It’s nearly the Christmas break here in England, but before I jet off to my chalet for a few week’s powder-skiing with some minor royals, (inevitably) Kim Kardasian and (oddly) Piers Morgan, I’m going to look forward to next semester’s teaching.
In particular, I’m looking at a new module that I have, an introduction to European integration for first-years/freshmen. My central aim in designing this module was to avoid the usual problem with this subject, namely a perceived high level of difficulty and an associated problem of engagement. With this in mind, I’ve aimed to create learning spaces that privilege student activity.
Firstly, seminar activities are centred around the creation of one-page summaries of key concepts and events: students come with materials, then spend their time in the active construction of a collaborative piece, which is then shared with the rest of the students in other seminar groups. The material will all be included in some form in the final exam, so giving students added incentive to produce their best work.
Secondly, to try and reduce free-riding, I’m getting my seminar leaders to use the old stick technique. Each student has their name on a lolly-stick, and the seminar leader will randomly pick someone from the pile of sticks to write the summary, and another person to lead the discussion with a 5-min presentation. This means everyone needs to be prepared to make that contribution.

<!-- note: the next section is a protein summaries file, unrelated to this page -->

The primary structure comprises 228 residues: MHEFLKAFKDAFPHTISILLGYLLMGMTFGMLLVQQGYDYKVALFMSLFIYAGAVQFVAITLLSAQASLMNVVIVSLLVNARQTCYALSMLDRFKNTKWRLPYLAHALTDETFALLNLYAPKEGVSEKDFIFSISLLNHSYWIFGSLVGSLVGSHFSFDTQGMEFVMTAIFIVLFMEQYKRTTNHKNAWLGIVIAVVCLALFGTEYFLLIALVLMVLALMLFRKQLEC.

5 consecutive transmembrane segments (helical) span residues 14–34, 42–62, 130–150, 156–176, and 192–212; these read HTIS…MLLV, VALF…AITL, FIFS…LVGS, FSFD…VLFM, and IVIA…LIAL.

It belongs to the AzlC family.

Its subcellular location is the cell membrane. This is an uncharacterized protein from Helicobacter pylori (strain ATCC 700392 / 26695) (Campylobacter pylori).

Thirdly, and largely because I didn’t pay enough attention at the time, there is a mid-term multiple-choice test. However, because I’m me, we’re doing it in class, not only open-book, but also allowing students to talk to each other. With 45 questions in as many minutes, my anticipation is that students will discover that even in such benign conditions, there is no substitution for proper revision and preparation: weak students will spend so much time looking for answers that they can’t finish the test. I can also see it becoming a test of altruistic behaviour.
So, plenty to look forward to and plenty to need on-the-fly adjustment. I’ll be reporting back during the spring on this and other developments. Until then, happy holidays!